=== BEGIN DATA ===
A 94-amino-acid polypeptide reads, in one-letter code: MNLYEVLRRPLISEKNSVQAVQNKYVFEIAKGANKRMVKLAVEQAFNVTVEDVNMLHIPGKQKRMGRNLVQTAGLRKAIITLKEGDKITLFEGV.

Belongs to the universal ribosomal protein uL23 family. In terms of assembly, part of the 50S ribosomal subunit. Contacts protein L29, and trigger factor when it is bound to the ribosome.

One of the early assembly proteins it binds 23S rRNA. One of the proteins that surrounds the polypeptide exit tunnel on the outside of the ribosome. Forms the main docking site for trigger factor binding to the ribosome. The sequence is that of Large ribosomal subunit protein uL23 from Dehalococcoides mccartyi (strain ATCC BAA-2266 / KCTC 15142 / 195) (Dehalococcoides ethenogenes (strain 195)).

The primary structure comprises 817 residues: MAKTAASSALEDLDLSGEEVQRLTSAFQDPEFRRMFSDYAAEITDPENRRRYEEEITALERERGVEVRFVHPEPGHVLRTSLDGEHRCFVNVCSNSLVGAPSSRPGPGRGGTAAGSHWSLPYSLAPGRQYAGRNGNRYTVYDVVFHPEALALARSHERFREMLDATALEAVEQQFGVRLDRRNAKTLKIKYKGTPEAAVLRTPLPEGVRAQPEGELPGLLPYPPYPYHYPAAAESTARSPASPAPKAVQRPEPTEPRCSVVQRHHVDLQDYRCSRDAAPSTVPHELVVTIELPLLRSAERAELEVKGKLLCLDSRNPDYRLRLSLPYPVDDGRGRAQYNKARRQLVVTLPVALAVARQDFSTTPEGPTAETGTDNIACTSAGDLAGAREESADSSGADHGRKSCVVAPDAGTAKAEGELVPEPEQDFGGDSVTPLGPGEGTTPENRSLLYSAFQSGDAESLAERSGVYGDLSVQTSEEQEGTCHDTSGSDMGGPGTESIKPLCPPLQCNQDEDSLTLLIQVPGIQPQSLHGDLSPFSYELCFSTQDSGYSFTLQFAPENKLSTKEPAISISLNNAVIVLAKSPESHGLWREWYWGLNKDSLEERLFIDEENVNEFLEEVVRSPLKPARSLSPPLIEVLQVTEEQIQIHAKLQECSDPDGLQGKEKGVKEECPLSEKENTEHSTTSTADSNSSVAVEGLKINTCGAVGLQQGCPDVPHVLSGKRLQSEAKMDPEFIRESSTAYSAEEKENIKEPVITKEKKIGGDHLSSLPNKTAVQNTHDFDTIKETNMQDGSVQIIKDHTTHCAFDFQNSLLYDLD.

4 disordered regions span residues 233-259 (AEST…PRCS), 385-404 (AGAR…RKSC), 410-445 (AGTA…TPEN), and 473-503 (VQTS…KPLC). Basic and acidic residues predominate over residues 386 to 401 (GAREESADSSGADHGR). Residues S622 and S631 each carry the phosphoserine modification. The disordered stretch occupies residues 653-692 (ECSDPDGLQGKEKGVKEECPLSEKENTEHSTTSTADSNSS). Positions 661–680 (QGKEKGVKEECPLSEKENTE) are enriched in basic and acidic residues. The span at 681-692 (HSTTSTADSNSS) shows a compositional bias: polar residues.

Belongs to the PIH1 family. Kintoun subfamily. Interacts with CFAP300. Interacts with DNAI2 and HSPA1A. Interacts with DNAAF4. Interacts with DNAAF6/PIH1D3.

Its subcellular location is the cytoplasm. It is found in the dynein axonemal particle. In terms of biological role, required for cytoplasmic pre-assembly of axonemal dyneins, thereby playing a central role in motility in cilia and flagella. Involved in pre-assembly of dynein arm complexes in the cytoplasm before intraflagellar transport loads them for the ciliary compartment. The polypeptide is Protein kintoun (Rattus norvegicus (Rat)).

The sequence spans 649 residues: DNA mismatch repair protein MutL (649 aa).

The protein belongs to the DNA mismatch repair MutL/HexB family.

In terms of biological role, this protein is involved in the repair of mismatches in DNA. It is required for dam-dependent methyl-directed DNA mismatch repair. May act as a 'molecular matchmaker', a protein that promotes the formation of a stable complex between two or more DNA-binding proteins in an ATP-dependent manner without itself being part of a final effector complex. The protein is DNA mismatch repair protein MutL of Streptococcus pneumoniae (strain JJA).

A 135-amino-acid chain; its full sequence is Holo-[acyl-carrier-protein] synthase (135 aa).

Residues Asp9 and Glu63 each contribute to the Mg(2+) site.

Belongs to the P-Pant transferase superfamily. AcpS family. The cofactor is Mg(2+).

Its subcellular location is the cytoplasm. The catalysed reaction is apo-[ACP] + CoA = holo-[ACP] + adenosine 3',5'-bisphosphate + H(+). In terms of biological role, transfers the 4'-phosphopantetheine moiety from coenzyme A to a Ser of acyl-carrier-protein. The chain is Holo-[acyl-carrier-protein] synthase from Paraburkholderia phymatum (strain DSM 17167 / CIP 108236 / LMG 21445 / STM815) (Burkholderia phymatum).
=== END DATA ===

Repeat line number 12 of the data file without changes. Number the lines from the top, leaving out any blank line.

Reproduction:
Residues Asp9 and Glu63 each contribute to the Mg(2+) site.